Council tax rises ‘lowest for a decade’
The average council tax bill will rise by the lowest amount for more than a decade, the government announced today.
Local government minister John Healey said the average bill for a band D property will increase by four per cent.
Households in 18 local authorities will avoid council tax rises entirely.
Across the country, 265 local authorities will introduce tax rises below inflation as measured by the retail price index (currently at 4.1 per cent) and 69 per cent will beat consumer price index inflation (2.5 per cent).
Ministers have ordered councils to restrict rises to “substantially” below five per cent.
The Department for Communities and Local Government (DCLG) argued today’s four per cent average was enabled by 11 years of above-inflation grant increases from central government.
Mr Healey commented: “Our commitment to take action combined with our 45 per cent above inflation increase in government grant for local services up to 2010-11 has helped bring down council tax rises to a 14-year low, and most councils have contained their costs and budgeted prudently.”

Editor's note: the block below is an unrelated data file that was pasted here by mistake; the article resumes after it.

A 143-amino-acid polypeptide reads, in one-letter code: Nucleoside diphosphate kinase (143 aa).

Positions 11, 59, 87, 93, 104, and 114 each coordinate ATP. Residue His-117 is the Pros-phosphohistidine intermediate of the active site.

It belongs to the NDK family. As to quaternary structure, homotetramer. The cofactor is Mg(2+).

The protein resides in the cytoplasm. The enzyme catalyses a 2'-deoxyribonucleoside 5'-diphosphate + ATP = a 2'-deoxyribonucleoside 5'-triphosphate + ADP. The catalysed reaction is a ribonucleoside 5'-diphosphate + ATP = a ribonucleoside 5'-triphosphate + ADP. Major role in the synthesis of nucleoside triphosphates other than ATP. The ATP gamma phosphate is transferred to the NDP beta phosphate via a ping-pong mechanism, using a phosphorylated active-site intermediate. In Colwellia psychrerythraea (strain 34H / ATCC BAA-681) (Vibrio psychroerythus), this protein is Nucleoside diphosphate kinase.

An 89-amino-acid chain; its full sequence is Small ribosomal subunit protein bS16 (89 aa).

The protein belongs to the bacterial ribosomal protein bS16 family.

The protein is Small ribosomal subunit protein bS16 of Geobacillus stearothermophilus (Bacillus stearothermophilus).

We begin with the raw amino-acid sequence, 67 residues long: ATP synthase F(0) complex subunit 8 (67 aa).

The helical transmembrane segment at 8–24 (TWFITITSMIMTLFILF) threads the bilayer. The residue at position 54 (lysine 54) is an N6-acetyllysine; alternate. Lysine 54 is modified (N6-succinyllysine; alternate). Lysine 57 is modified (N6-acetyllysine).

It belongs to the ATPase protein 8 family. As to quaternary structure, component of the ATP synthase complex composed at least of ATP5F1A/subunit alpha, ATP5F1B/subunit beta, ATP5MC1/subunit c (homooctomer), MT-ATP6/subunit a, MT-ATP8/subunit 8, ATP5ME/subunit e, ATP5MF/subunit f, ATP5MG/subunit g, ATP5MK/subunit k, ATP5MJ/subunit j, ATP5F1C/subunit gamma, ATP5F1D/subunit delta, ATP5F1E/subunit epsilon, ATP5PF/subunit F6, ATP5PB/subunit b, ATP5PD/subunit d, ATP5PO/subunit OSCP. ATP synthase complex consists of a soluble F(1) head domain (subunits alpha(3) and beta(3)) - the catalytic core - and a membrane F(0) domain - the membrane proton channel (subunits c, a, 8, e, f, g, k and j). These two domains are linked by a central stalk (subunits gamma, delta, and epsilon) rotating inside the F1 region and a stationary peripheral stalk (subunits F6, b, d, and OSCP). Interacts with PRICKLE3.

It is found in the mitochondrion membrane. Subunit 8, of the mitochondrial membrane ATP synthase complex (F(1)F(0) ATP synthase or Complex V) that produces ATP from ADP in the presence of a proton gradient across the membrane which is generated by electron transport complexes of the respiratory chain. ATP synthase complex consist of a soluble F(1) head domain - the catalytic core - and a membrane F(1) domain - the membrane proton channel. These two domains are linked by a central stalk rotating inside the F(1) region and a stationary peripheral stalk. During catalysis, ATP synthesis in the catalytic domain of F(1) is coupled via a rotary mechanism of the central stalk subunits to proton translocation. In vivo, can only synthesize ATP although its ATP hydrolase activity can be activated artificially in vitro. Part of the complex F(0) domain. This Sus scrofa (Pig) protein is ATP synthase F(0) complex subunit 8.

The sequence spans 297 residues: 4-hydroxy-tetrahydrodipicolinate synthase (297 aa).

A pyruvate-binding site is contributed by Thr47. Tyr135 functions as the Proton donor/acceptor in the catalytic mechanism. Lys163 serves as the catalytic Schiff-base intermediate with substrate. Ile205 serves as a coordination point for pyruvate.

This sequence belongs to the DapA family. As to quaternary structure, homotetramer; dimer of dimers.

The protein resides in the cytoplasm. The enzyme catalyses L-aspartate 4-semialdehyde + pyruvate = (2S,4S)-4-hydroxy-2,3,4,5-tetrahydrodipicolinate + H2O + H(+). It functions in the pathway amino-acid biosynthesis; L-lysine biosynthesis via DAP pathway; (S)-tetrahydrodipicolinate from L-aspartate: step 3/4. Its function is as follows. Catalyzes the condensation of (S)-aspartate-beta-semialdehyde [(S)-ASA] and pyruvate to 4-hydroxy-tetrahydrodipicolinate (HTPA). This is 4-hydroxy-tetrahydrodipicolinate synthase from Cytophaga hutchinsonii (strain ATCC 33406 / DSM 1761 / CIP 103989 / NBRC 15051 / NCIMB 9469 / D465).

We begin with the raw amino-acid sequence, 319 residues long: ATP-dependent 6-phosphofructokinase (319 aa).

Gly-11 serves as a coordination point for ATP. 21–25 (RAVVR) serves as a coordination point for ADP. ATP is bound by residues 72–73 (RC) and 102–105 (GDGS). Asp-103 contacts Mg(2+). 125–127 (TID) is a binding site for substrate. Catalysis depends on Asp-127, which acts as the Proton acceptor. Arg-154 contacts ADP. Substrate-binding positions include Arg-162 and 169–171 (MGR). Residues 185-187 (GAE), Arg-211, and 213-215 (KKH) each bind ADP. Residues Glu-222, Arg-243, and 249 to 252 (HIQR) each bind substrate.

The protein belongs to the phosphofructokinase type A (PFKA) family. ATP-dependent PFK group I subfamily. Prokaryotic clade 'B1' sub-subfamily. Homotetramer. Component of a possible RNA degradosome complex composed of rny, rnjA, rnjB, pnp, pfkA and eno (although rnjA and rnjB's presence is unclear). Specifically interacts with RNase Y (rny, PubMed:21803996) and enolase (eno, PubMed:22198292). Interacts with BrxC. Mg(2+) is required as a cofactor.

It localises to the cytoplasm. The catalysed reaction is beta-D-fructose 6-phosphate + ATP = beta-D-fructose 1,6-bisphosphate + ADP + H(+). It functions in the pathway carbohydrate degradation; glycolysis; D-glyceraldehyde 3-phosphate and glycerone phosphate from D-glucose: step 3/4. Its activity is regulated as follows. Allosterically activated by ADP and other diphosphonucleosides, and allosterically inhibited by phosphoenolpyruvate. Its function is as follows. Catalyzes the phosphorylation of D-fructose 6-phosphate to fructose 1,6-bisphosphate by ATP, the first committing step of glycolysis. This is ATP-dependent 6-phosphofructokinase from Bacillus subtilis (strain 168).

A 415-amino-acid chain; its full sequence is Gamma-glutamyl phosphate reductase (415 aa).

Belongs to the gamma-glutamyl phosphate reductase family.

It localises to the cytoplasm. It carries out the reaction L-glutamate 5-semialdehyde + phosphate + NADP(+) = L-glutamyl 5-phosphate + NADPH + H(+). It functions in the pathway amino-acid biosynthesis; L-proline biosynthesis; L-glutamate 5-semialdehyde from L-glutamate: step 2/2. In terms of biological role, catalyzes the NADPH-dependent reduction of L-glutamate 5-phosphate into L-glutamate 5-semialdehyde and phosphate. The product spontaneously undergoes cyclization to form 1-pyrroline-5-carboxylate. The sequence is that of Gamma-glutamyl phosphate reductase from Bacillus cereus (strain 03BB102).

The Local Government Association (LGA) said the increase was the lowest council tax rise in a decade and demonstrated local authorities’ determination to provide a better deal for taxpayers.
But Sir Steven Miltion, chair of the LGA, said the situation would get tougher over the next few years.
“Councils have been under a real financial squeeze during the annual struggle to keep bills down,” he said.
“The stark reality is that low council tax rises have come at a cost and many councils have had to make tough decision on spending.”
Sir Steven said councils had also been hit by government departments shifting costs on to councils.
He warned there were particular pressures for local authorities that provide social care, as well as concerns about government funding for free national pensioner and disabled bus travel.
Help the Aged said, while the average increase is not a shock, the actual amount payable on the average band D house (£1,374) is still a “considerable weight to bear”.
The charity has renewed calls for the government and local authorities to increase uptake of council tax benefit, having found only 54 per cent of eligible older people claim it.